developers and merchants... what we were left with is a solution that communicates directly with the financial institution core, right down to the end consumer."
- Ben Milne, Founder of Dwolla, Breaking Bank$ Radio Show, May 9th, 2013
The issue perhaps is one of philosophy. Banks are trying to reinforce the existing rails for two very simple reasons:
- They perceive existing rails as "less risky", and
- They make money off the existing rails and the surrounding friction/complexity, and don't want new entrants displacing that very large, but still essentially closed-loop mechanism (i.e. you need a banking license to be a part of the 'club')
So you have two competing goals here. One is simplification of the mechanism of sending money, and in doing so it is creating new closed-loop systems, but systems that are far more user friendly, offer lower or equivalent costs (both on fee and time) for
consumers, and also are technically far more open and capable from a platform perspective. When was the last time your bank let you GMail your employees their salary? Ok, we're not there yet, but the day is coming.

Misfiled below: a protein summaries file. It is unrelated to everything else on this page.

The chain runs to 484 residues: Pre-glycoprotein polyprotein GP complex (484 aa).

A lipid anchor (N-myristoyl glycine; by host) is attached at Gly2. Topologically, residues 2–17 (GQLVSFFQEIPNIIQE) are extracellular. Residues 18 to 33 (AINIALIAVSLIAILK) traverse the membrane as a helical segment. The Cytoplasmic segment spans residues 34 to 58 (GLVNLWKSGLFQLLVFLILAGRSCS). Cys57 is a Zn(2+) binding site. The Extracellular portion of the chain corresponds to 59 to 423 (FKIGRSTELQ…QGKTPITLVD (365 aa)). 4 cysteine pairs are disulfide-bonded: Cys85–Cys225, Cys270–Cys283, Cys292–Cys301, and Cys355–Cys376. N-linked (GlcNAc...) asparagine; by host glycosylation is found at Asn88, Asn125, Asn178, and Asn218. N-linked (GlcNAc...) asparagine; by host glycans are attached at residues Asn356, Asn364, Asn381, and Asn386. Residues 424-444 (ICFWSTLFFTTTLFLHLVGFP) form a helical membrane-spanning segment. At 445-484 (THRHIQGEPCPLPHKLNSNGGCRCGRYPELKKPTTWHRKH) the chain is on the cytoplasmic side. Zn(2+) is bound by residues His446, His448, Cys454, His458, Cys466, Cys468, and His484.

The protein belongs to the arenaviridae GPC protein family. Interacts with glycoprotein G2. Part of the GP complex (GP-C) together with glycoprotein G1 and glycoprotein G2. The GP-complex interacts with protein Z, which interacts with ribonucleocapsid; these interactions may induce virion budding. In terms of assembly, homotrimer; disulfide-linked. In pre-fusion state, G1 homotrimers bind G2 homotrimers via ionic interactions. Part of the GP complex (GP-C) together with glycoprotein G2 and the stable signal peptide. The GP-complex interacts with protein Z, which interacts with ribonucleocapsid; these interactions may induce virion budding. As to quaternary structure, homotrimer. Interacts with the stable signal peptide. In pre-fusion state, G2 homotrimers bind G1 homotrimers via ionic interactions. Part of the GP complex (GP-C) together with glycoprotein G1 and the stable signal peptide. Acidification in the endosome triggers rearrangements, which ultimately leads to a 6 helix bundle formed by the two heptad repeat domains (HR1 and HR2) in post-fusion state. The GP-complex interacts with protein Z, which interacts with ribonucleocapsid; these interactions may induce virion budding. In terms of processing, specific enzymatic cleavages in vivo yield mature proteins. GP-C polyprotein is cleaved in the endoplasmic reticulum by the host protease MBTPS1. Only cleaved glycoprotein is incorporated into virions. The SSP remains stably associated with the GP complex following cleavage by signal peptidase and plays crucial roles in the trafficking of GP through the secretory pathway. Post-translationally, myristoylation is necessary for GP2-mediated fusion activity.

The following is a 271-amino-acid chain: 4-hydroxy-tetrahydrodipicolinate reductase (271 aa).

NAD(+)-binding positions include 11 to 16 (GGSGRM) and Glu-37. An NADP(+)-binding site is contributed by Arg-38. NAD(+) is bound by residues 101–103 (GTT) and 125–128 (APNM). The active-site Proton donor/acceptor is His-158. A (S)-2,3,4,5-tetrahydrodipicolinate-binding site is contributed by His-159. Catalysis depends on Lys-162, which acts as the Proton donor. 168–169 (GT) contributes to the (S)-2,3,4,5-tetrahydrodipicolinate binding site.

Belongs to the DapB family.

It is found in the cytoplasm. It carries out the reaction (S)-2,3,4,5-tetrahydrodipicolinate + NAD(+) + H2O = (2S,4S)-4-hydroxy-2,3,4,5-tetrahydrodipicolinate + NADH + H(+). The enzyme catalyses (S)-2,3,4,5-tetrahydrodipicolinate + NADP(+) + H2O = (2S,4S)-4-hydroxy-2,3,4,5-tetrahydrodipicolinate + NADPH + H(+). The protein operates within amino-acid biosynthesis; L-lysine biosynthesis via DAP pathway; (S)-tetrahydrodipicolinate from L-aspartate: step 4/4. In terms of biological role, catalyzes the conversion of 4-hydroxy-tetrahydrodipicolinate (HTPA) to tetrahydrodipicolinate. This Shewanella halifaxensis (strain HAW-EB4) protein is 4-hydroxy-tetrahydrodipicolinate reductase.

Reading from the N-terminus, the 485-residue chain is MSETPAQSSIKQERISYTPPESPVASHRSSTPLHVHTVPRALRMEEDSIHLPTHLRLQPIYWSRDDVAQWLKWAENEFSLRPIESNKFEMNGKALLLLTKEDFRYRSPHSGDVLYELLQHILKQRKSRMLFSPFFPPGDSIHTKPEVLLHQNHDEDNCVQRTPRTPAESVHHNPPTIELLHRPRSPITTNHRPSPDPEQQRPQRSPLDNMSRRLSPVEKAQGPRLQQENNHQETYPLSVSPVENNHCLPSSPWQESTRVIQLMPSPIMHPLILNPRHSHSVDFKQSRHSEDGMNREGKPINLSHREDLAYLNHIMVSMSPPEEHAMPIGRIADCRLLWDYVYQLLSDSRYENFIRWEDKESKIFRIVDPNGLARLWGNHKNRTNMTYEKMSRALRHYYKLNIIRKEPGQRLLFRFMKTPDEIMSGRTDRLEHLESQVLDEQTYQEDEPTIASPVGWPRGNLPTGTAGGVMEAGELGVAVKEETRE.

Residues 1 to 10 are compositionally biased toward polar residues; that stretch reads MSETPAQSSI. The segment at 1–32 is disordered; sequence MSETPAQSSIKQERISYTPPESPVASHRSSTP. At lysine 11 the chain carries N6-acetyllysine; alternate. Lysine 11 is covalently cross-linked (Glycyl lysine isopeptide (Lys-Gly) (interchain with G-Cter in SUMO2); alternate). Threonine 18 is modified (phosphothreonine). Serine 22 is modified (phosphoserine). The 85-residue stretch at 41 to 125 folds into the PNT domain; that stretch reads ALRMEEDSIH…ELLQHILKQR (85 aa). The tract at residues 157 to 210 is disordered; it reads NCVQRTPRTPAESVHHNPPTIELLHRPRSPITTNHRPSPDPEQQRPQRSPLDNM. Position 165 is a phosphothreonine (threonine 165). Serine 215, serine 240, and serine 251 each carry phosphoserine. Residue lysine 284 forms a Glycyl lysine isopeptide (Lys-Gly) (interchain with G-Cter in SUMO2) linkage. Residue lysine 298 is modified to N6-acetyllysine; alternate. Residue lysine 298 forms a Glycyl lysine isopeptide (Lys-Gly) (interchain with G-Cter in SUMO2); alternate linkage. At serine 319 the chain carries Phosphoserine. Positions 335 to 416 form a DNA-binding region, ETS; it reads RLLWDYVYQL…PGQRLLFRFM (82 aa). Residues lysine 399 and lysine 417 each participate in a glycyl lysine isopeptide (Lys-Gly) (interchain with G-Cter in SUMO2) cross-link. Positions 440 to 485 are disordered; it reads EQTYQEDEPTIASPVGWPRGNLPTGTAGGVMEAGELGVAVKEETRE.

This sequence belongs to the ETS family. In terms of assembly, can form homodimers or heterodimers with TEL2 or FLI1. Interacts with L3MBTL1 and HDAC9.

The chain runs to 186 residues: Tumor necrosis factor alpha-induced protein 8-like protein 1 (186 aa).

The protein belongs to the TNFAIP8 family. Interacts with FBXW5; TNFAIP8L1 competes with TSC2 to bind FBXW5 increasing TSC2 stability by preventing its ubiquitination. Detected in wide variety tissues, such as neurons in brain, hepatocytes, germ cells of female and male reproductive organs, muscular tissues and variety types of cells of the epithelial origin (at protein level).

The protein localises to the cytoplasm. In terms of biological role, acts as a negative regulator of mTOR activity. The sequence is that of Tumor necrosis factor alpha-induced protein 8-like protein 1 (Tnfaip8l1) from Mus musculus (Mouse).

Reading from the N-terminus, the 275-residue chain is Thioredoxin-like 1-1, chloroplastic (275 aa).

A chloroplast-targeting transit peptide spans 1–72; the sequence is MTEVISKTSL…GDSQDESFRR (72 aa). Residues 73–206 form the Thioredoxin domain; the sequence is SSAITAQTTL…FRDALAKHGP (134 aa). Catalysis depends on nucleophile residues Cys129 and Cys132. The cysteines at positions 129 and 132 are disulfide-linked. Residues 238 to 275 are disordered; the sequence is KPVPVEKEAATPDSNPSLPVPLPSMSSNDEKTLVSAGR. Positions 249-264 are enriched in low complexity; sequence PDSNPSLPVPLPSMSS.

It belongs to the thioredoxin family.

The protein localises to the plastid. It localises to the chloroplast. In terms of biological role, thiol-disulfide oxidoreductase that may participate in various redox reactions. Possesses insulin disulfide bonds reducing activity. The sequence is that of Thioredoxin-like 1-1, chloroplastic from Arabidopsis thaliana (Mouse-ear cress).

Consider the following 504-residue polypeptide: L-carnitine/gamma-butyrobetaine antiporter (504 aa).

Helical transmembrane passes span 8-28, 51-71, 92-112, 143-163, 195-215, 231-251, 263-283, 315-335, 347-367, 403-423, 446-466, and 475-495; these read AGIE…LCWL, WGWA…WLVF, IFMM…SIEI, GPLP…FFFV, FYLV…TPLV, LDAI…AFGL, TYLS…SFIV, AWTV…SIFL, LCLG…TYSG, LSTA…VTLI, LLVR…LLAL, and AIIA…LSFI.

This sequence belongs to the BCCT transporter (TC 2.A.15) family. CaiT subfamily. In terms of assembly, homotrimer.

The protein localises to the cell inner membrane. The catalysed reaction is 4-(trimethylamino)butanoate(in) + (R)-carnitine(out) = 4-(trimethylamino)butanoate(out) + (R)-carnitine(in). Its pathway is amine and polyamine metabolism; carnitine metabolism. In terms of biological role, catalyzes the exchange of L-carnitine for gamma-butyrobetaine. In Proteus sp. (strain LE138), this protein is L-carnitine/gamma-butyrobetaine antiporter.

While the bank SWIFT and ACH networks, and Visa/Mastercard/Amex/Discover rails are certainly massively dominant, by far the fastest growing payments modalities right now are the likes of PayPal, Square, Google and Dwolla. These players aren't competing against
each other, they are solving the friction problem in moving money from one person to another. But here's the kicker...
Once enough people join the closed loop system of a PayPal, Google, Square or Dwolla, then the only remaining issue is getting cash in and out of that system. This is where proponents of the current system breath a huge collective sigh of relief. They'll
point to the news around BitCoin's and Mt. Gox recent run in with the Fed around unregulated movements of cash, as Governments clearly want to monitor and regulate cash going
in and out of the system due to concerns on money laundering, and the banks are the only players in town that have the license to do that right? Well, technical money transmitter licenses also allow non-bank players in this space.
The challenge is this - once enough people are using alternative P2P payment networks or mechanisms, then the utility of that system goes through the roof. Metcalfe's law is one of those nice little